The opinion of the court was delivered by: CHARLES KOCORAS, District Judge
This matter comes before the court on the parties' motions in limine.
Plaintiff DataQuill Limited ("DataQuill") and Defendant Handspring
Incorporated ("Handspring") have each filed ten motions.
DataQuill is the owner of U.S. Patent No. 6,058,304 ("the `304 patent")
for a handheld data entry system. Its complaint alleges various
infringement theories against Handspring, for products it manufactures,
including those marketed under the names Treo and Visor. In February
2003, Handspring filed a motion for summary judgment, asserting both that
the accused devices did not infringe the `304 patent and that the patent
was invalid for a number of reasons. We granted summary judgment to Handspring on the issue of contributory infringement by the Visor
products as well as invalidity of claims 61 and 62. For the remaining
questions presented in the motion, we found that there were genuine
issues of material fact.
In conjunction with the filing of the final pretrial order, the parties
have each filed ten motions in limine.
The power to exclude evidence pursuant to motions in limine is part and
parcel of a district court's authority to manage trials. Falk v.
Kimberly Servs., 1997 WL 201568, * 1 (N.D. Ill. Apr. 16, 1997).
Motions in limine should be granted only when the evidence under attack
is clearly inadmissible on all potential grounds. Hawthorne Partners
v. A.T. & T. Technologies, Inc., 831 F. Supp. 1398, 1400 (N.D.
Ill. 1993). The admissibility of some proposed evidence cannot be
determined without a proper frame of reference, and motions in limine
pertaining to such evidence should be denied. See Tzoumis v. Tempel
Steel Co., 168 F. Supp.2d 871, 873 (N.D. Ill. 2001). Of course,
such a denial does not mandate that the subject evidence be admitted at
trial; rather, it allows the court to address pertinent questions of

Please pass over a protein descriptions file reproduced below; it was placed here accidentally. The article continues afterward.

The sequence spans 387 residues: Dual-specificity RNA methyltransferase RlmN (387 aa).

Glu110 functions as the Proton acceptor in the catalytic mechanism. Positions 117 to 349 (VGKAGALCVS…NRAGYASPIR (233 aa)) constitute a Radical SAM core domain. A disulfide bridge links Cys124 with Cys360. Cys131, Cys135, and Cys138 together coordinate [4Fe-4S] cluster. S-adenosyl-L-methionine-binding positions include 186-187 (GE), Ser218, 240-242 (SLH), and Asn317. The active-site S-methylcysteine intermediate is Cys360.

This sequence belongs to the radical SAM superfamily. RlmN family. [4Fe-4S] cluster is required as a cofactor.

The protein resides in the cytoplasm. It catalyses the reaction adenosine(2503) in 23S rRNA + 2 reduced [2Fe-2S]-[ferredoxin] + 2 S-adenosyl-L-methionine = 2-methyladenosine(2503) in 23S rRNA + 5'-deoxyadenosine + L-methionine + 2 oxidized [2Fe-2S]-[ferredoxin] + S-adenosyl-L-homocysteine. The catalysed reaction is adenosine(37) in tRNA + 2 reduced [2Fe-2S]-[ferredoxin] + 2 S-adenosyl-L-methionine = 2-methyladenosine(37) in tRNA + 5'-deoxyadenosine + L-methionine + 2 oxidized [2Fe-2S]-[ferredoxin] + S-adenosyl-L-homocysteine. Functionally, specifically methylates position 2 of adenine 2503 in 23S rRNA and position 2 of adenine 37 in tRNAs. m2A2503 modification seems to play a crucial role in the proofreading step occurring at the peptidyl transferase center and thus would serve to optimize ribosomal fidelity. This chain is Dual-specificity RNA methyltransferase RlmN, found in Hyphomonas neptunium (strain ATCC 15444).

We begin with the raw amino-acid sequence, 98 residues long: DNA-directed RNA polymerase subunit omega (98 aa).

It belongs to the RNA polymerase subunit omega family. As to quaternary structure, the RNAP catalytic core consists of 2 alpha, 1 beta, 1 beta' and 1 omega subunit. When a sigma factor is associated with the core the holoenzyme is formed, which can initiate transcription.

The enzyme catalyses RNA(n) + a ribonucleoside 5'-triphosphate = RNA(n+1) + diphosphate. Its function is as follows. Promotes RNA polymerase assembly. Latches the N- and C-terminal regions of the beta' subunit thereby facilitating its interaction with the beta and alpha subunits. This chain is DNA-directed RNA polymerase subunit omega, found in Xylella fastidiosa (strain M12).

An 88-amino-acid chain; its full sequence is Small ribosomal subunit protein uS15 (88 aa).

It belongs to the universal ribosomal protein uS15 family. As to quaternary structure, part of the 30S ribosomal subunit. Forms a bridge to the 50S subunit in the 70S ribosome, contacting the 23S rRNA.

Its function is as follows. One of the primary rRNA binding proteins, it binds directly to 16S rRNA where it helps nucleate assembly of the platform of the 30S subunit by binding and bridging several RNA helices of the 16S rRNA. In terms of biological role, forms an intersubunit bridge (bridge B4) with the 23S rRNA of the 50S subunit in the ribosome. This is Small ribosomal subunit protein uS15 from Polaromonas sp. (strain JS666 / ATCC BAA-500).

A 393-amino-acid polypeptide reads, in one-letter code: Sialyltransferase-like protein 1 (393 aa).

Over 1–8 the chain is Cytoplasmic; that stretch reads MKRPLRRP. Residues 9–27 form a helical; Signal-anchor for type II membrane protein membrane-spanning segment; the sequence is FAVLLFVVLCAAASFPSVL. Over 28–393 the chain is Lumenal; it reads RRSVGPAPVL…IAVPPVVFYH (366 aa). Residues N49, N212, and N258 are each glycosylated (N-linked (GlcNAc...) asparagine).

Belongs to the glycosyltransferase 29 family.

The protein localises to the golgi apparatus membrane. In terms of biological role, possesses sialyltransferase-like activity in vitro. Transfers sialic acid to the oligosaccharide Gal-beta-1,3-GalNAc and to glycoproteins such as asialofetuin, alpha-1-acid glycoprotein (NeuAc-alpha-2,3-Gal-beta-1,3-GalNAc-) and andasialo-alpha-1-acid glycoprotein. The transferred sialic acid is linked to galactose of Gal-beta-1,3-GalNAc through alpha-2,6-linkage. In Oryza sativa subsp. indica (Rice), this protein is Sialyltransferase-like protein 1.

admissibility within a proper context. Hawthorne Partners,
831 F. Supp. at 1400-01. Moreover, a district court can alter a previous
ruling on a motion in limine. Luce v. U.S., 49 U.S. 38, 41-42,
105 S.Ct. 460 (1984). With these principles in mind, we address the
motions before us. DISCUSSION
1. Motion to Exclude Undisclosed Invalidity Contentions and
This motion seeks to exclude certain exhibits illustrating prior art
references. DataQuill contends that Handspring has never disclosed or
articulated the relevance of these items to any of their invalidity
contentions. Handspring claims are relevant to establishing the state of
the art at the time of the invention, which directly pertains to their
previously advanced theories of invalidity due to obviousness. Thus, it
does not appear that the exhibits in question are unrelated to a
contention already advanced, and the motion is accordingly denied.
2. Motion to Exclude Testimony from Jeff Hawkins, Donna Dubinsky,
and Edward Colligan
DataQuilPs second motion is directed at the proposed testimony of three
individuals: Jeff Hawkins, Donna Dubinsky, and Edward Colligan.*fn1 In
support of its motion, DataQuill points to the absence of these names
from Handspring's Rule 26(a) disclosure. While it does not appear that
Handspring ever formally included these three in its disclosure,
DataQuill admits that it had an opportunity to depose Hawkins and Dubinsky as well as Colligan's predecessor. In addition,
DataQuill was not required to limit its deposition inquiry to any
particular subjects. Thus, we conclude that there is no ground for
wholesale exclusion of these witnesses from the stand. Consequently,
DataQuill's second motion in limine is denied.
3. Motion to Exclude Handspring's Patents
DataQuilPs motion to exclude evidence of patents Handspring owns is
denied. As Handspring points out, these are relevant to issues of
willfulness. Furthermore, the concern that the jury will perceive the
existence of Handspring's patents in an improper way is best ...